But Solzhenitsyn did not stop by merely confronting Modernism; his message of national repentance also challenged the fashionable Postmodernism of the late 20th and early 21st century.
At the risk of oversimplification, Postmodernism is the worldview which asserts that individuals or groups create truth for themselves. While agreeing with modernism that man is at the center, Postmodernism denies we can discover absolute truth since it rejects the very idea of absolute truth. Within the subjective worldview of the Postmodernist, every person creates meaning for himself. Solzhenitsyn opposed this idea just as fervently as he opposed modernism. He argued that eternal values such as truth and justice do not depend on man for their existence but have an objective existence independent of our minds. As Solzhenitsyn wrote in a samizdat letter while he was still living in the Soviet Union,
“Justice exists, even if there are only a few individuals who recognize it as such…. There is nothing relative about justice just as there is nothing relative about conscience.”
After Solzhenitsyn was deported to the West, he found this message of moral absolutes was just as distasteful to Westerners as it had been to the Soviets. Two days after his Harvard address an editorial in The New York Times declared that Solzhenitsyn was “dangerous” and “a zealot.” His crime? He believed he was “in possession of The Truth.”
Solzhenitsyn’s rejection of Postmodern relativism had direct ramifications for his view of art. In his Nobel Prize lecture, published in 1972, he contrasted two types of artists. “One artist imagines himself the creator of an autonomous spiritual world” while “another artist recognizes above himself a higher power and joyfully works as a humble apprentice under God’s heaven”. Solzhenitsyn urged artists to adopt the latter approach. Reality, including spiritual reality, is not something that we create for ourselves, since it exists external to us. Solzhenitsyn expanded on this in a 1993 speech delivered to the National Arts Club after his acceptance of the Medal of Honor for Literature:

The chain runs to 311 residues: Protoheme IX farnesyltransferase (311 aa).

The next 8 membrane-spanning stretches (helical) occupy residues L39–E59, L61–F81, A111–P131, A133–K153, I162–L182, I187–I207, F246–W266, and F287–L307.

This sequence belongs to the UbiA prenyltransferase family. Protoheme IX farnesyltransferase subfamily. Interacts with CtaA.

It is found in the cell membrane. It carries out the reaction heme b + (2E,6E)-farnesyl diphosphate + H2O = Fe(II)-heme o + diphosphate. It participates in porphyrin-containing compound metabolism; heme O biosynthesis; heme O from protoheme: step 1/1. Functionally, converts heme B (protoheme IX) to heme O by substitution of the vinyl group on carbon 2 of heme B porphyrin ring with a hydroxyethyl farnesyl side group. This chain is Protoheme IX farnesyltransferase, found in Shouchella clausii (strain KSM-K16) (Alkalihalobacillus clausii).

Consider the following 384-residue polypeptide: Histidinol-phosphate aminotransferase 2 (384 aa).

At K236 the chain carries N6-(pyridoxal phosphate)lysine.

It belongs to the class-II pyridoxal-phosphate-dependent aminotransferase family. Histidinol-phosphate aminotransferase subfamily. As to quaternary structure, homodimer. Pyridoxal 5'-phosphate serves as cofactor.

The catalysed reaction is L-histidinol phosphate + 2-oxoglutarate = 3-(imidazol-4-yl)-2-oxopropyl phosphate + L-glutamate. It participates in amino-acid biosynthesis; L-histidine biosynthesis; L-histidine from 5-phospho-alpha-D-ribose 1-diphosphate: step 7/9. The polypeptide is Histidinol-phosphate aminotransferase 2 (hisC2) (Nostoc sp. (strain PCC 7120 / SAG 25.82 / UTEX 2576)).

“For a post-modernist the world does not possess values that have reality. He even has an expression for this: ‘the world as text,’ as something secondary, as the text of an author’s work, wherein the primary object of interest is the author himself in his relationship to the work, his own introspections…. A denial of any and all ideals is considered courageous. And in this voluntary self-delusion, ‘post-modernism’ sees itself as the crowning achievement of all previous culture, the final link in its chain…. There is no God, there is no truth, the universe is chaotic, all is relative, ‘the world is text,’ a text any post-modernist is willing to compose. How clamorous it all is, but also – how helpless.